Delegate Routine Procedures to Your Lab Technicians

The democratization of data-intensive technologies such as next-generation sequencing, mass spec-driven multi-omics workflows, and high-resolution imaging systems is making bioinformatic analysis a required function. In the vast majority of labs, a dedicated staff of highly trained computer scientists handles bioinformatics, given that a biologist or bench scientist typically is not trained on using command line tools created by computer scientists. The complexity of bioinformatics analysis can make data processing difficult forcareers.jpg a non-computational researcher or lab technician.

When you require your bioinformatics team, or bioinformatician in a small lab, to perform routine tasks for an experiment (e.g. running standardized variant calling pipelines in an NGS lab), you create multiple inefficiencies including the following:

  1. Running your experiments can only happen on the timeline and availability of the bioinformatician or bioinformatics team.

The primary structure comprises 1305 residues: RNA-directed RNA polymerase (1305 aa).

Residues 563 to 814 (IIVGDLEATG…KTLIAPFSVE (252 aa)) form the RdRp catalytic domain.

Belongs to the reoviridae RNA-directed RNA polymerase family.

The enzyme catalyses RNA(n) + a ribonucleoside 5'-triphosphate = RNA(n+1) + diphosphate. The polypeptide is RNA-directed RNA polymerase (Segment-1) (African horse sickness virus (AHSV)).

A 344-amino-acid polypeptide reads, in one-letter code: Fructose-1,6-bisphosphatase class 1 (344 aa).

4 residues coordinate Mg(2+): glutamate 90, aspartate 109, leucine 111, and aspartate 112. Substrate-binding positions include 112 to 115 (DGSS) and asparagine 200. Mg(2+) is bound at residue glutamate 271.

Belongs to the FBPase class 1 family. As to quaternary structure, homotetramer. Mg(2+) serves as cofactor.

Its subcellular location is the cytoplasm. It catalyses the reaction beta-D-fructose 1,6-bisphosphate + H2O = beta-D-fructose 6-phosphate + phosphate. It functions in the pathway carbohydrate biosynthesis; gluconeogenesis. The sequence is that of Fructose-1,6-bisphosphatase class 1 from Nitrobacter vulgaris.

2. You are using your highly-skilled bioinformatician/bioinformatics team to perform tasks the lab tech could do.

Instead, by using a software platform like Lab7’s Enterprise Science Platform (ESP) that integrates bioinformatics analysis with a system that manages your wet lab operations, you can relinquish control of these simple tasks to the lab technicians. Allowing non-computational techs to fire off routine analyses lets the bioinformatician/bioinformatics team focus on doing what they do best—developing and testing novel analytical methods, which will likely lead to even more efficiencies in your lab in the future.

Learn more about gaining efficiency in your lab by downloading our Five Strategies to Improve the Efficiency of Your Lab whitepaper. 

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Related Posts:

  1. Lab7 Presents Genomic Informatics Solution at Plant Genomics Congress
  2. Don’t Let Data and Knowledge Leave the Lab When Employees Do
  3. Make the Transition from the Wet Lab to Analysis Seamless
  4. Stop Using Ad Hoc Systems to Maintain Sample and Data Provenance

This entry was posted in Big Data, Bioinformatics, education, provenance, white paper, lab efficiency